Lovely instruments, I've been playing mine slack key style a lot lately, strung with Low D Living Water Strings. "Mmmm, nice!" as they say on Jazz Club.

Thanks Ben! So it's clockwise to bend upwards and anti-clockwise to bend downwards? I plan on having it slack key too, in open G tuning. Either that or G6 with high D, but most likely open G. Fun fun fun!

OldePhart
01-20-2013, 09:05 AM
Thanks Ben! So it's clockwise to bend upwards and anti-clockwise to bend downwards? I plan on having it slack key too, in open G tuning. Either that or G6 with high D, but most likely open G. Fun fun fun!

Actually, it's the other way around, which kind of surprised me. All of my electric guitars have the adjustment at the headstock and you turn clockwise to tighten the truss rod and that pulls the neck straighter (less relief). On the Pono bari, you turn counter-clockwise to tighten - but tightening actually pulls more relief into the neck. I guess it depends on where the truss rod is located relative to the centerline of the neck.

Anyway, in my case the strings I put on were a little less total tension and the neck went too straight and started buzzing on the "softest" string (that unwound G). I put about 1/2 turn total (counter-clockwise) on the truss rod and buzzing went away.

As Ben says, you only want to turn it about a quarter turn at a time (once it comes up snug - if it's actually loose then turn until you encounter resistance, then 1/4 turn at a time). Leave it sit for ten to thirty minutes before turning it another 1/4 turn because it takes wood a while to "settle" to the new tension. (I actually try to turn one "flat" at a time - meaning 1/6th of a turn - and in practice that's really about what you have room for unless you take the strings off.)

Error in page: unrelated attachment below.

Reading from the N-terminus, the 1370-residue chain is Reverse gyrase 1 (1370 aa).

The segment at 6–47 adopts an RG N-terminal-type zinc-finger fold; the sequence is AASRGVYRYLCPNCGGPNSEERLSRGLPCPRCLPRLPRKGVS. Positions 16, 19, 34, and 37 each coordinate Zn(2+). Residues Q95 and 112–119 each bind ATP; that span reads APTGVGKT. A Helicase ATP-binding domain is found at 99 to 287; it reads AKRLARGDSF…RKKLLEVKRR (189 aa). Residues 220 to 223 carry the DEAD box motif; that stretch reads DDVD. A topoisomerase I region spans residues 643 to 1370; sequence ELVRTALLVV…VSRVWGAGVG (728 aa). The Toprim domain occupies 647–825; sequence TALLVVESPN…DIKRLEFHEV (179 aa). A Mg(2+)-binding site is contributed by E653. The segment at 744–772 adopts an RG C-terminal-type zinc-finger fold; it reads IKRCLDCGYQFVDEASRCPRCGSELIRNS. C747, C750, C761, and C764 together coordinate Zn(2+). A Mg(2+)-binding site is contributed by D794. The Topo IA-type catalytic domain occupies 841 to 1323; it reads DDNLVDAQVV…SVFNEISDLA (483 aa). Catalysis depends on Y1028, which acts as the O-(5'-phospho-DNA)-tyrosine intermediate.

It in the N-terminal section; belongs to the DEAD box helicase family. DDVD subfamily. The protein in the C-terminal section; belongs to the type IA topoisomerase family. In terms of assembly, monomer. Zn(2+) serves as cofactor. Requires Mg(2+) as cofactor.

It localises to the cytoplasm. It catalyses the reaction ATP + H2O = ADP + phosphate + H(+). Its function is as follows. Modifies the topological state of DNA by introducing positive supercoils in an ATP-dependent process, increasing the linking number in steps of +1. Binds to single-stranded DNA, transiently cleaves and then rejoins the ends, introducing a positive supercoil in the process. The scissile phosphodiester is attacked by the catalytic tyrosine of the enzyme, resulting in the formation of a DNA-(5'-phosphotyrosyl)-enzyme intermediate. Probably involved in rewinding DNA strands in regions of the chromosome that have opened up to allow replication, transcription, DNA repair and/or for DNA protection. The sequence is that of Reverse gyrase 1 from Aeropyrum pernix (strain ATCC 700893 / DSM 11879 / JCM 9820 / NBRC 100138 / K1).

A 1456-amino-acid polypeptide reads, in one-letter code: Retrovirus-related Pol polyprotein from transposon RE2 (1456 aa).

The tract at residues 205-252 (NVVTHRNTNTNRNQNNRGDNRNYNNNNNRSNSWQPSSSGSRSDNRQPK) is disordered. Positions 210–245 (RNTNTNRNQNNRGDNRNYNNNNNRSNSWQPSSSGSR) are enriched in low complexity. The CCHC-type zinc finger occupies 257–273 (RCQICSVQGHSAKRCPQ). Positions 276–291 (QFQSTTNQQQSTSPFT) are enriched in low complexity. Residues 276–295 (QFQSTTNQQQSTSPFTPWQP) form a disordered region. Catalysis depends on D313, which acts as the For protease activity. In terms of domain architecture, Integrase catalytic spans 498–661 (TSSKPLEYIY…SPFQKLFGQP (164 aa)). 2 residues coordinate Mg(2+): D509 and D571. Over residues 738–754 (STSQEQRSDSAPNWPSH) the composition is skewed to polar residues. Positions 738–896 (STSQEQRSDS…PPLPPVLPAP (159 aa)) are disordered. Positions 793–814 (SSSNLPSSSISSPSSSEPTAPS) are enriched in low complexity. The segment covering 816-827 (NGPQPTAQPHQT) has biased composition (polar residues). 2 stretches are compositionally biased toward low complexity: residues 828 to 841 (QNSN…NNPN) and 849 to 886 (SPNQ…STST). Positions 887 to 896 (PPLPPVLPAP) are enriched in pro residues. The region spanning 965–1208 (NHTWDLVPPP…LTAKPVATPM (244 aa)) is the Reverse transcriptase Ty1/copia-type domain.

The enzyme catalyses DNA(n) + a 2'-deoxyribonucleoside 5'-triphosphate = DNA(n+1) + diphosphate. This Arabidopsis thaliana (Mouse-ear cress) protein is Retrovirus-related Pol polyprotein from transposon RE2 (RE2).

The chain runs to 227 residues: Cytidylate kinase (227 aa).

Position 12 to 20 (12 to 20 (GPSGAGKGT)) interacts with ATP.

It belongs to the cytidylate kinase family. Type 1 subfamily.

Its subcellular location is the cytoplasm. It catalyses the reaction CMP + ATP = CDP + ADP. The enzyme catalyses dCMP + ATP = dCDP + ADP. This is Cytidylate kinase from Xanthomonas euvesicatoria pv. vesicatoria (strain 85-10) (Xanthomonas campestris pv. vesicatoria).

John

Lalz
01-20-2013, 12:04 PM
Actually, it's the other way around, which kind of surprised me. All of my electric guitars have the adjustment at the headstock and you turn clockwise to tighten the truss rod and that pulls the neck straighter (less relief). On the Pono bari, you turn counter-clockwise to tighten - but tightening actually pulls more relief into the neck. I guess it depends on where the truss rod is located relative to the centerline of the neck.

Anyway, in my case the strings I put on were a little less total tension and the neck went too straight and started buzzing on the "softest" string (that unwound G). I put about 1/2 turn total (counter-clockwise) on the truss rod and buzzing went away.

As Ben says, you only want to turn it about a quarter turn at a time (once it comes up snug - if it's actually loose then turn until you encounter resistance, then 1/4 turn at a time). Leave it sit for ten to thirty minutes before turning it another 1/4 turn because it takes wood a while to "settle" to the new tension. (I actually try to turn one "flat" at a time - meaning 1/6th of a turn - and in practice that's really about what you have room for unless you take the strings off.)

John

Great advices! Thanks!! :)

hammer40
01-21-2013, 03:53 AM
I had to do the same with mine. I was experimenting with strings on the bari and the tensions were lower than the Ko'olau strings so I had some buzzing on the B string.